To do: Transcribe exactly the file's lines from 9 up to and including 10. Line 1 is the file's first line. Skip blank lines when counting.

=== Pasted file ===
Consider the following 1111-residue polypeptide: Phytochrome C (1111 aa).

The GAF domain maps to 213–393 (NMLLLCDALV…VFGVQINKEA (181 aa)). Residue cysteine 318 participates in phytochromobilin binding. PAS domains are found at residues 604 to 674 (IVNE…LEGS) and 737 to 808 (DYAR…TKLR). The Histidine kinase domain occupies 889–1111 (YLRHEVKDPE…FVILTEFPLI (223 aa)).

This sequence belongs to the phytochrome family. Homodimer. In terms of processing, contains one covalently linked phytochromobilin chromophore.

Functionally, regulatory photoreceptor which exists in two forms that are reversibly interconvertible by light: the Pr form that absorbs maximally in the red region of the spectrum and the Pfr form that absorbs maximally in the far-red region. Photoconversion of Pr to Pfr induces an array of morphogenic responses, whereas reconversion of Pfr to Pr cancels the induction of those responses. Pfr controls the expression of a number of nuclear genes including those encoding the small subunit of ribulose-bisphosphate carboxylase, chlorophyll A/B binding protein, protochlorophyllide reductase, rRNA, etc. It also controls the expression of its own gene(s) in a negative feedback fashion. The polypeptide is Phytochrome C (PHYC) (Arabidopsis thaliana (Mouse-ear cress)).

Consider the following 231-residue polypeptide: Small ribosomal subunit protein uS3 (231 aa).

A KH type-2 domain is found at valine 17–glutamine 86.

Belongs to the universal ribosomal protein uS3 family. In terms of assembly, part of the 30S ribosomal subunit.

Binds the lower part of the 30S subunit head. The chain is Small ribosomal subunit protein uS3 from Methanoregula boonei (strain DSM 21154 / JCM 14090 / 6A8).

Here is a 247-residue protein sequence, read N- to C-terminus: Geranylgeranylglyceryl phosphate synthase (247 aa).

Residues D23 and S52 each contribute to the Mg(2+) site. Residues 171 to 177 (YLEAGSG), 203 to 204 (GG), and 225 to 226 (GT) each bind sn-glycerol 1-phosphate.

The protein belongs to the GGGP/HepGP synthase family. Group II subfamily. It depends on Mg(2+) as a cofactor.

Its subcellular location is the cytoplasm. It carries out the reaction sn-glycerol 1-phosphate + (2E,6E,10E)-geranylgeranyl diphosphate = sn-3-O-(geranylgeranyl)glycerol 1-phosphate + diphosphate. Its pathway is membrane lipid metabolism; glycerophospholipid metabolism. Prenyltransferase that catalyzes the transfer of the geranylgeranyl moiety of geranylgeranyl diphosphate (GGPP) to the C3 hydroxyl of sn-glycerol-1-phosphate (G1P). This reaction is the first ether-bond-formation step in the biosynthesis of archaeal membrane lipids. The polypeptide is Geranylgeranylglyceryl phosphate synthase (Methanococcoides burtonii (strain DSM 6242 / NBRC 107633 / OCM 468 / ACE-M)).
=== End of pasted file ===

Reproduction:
Here is a 247-residue protein sequence, read N- to C-terminus: Geranylgeranylglyceryl phosphate synthase (247 aa).

Residues D23 and S52 each contribute to the Mg(2+) site. Residues 171 to 177 (YLEAGSG), 203 to 204 (GG), and 225 to 226 (GT) each bind sn-glycerol 1-phosphate.